Discovered in May, the extortionist Android.Locker.2.origin poses extreme danger to user data. On an infected mobile device, the extortionist searches the available memory cards for files with the following extensions: .jpeg, .jpg, .png, .bmp, .gif, .pdf, .doc, .docx, .txt, .avi, .mkv, and .3gp. It encrypts the files and adds the extension .enc to the filenames. Then the mobile device's screen is locked, and a message is displayed that accuses the user of distributing adult content and demands a ransom to unlock the device. To enhance the effect, the extortionist can also add a photo of the user, made with the handheld's front camera, to the ransom demand message.
After thoroughly examining the ransomware, Doctor Web designed a special utility that will most likely decrypt files corrupted by the malicious application, making it unnecessary for users to pay a ransom.
The utility scans the available SD card for encrypted files and attempts to restore one of them as a test. If successful, the program starts restoring all the corrupted files it has found. Backups of all the corrupted files are placed in the directory DrWebTemp before the utility attempts to decrypt them. All the recovered files are restored to their original location and the extension .enc is removed from their filenames. To avoid permanent data loss after the utility finishes its work, the directory DrWebTemp, which contains copies of the encrypted files, is not removed.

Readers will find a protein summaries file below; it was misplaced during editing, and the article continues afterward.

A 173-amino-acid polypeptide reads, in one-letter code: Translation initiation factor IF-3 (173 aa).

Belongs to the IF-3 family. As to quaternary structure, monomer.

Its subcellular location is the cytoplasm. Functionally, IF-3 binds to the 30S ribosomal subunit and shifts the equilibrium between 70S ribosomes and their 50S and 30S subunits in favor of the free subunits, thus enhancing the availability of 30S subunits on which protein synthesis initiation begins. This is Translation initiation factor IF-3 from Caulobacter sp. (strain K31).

If your handheld has been compromised by Android.Locker.2.origin, follow these steps:
- Do not try to restore the encrypted data on your own;
- Contact Doctor Web's technical support. When filing a request, select ‘Cure request’ (this service is available free of charge);